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EMBO J. 2000 Jun 15;19(12):2869-76.

14-3-3s regulate global cleavage of their diverse binding partners in sugar-starved Arabidopsis cells.

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  • 1Medical Research Council Protein Phosphorylation Unit, Department of Biochemistry, MSI/WTB Complex, University of Dundee, Dundee DD1 5EH, UK.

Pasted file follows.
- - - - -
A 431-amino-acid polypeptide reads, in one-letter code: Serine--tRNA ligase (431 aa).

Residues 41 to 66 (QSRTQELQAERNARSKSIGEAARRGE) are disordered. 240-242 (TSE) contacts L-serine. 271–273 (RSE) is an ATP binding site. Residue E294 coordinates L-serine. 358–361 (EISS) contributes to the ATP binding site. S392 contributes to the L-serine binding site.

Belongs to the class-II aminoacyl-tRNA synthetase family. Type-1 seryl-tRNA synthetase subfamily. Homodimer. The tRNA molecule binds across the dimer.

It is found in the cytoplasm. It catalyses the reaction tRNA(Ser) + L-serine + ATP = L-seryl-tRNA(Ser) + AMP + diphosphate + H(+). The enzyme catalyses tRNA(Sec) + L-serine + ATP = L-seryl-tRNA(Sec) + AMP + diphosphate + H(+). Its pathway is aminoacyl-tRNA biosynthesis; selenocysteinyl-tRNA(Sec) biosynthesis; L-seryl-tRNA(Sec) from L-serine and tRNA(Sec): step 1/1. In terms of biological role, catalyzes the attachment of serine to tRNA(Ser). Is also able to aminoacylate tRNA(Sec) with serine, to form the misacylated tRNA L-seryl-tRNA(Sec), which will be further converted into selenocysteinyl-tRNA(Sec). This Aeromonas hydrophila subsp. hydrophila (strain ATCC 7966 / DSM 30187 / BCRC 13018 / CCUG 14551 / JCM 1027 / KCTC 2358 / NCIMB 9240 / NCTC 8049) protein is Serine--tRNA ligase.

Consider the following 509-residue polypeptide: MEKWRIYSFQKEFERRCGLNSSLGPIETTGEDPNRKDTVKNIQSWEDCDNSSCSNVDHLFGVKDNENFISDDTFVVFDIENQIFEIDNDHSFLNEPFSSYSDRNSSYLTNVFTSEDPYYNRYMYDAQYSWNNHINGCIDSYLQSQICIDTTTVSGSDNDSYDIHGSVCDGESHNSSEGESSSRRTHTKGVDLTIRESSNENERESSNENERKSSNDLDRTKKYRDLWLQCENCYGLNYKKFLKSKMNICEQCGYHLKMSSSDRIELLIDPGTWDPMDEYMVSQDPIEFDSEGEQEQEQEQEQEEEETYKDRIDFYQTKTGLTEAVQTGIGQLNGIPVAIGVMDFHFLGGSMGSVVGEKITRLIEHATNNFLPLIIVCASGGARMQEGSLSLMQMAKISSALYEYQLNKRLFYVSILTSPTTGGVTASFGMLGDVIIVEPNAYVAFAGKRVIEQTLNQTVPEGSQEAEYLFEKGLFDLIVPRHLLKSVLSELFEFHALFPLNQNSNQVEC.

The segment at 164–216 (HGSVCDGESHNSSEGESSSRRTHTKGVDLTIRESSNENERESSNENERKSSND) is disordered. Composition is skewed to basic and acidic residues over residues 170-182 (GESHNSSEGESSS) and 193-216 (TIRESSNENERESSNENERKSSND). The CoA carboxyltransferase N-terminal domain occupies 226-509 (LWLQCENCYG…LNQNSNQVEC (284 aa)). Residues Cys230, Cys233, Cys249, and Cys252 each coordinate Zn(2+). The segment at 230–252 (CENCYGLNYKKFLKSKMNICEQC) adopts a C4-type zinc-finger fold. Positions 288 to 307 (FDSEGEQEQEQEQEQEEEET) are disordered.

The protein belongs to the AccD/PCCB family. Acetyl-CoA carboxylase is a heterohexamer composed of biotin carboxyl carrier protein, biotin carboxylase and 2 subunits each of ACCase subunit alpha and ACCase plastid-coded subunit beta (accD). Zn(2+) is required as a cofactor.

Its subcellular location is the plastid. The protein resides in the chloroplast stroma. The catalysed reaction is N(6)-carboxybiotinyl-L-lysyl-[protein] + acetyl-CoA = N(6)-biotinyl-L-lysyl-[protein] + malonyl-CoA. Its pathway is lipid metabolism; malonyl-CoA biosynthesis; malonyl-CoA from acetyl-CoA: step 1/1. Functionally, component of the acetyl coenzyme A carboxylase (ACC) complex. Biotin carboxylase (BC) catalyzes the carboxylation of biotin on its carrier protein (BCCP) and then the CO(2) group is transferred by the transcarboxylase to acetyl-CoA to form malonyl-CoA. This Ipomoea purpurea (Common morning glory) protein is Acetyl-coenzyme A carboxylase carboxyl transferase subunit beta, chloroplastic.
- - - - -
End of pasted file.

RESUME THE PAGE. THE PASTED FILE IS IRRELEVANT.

Despite 14-3-3 proteins being implicated in the control of the eukaryotic cell cycle, metabolism, cell signalling and survival, little is known about the global regulation or functions of the phosphorylation-dependent binding of 14-3-3s to diverse target proteins. We identified Arabidopsis cytosolic proteins that bound 14-3-3s in competition with a 14-3-3-binding phosphopeptide, including nitrate reductase, glyceraldehyde- 3-phosphate dehydrogenase, a calcium-dependent protein kinase, sucrose-phosphate synthase (SPS) and glutamyl-tRNA synthetase. Remarkably, in cells starved of sugars or fed with non-metabolizable glucose analogues, all 14-3-3 binding was lost and the target proteins were selectively cleaved into proteolytic fragments. 14-3-3 binding reappeared after several hours of re-feeding with sugars. Starvation-induced degradation was blocked by 5-amino imidazole-4-carboxamide riboside (which is converted to an AMP-mimetic) or the protease inhibitor MG132 (Cbz-leu-leu-leucinal). Extracts of sugar-starved (but not sugar-fed) Arabidopsis cells contained an ATP-independent, MG132-sensitive, neutral protease that cleaved Arabidopsis SPS, and the mammalian 14-3-3-regulated transcription factor, FKHR. Cleavage of SPS and phosphorylated FKHR in vitro was blocked by binding to 14-3-3s. The finding that 14-3-3s participate in a nutrient-sensing pathway controlling cleavage of many targets may underlie the effects of these proteins on plant development.

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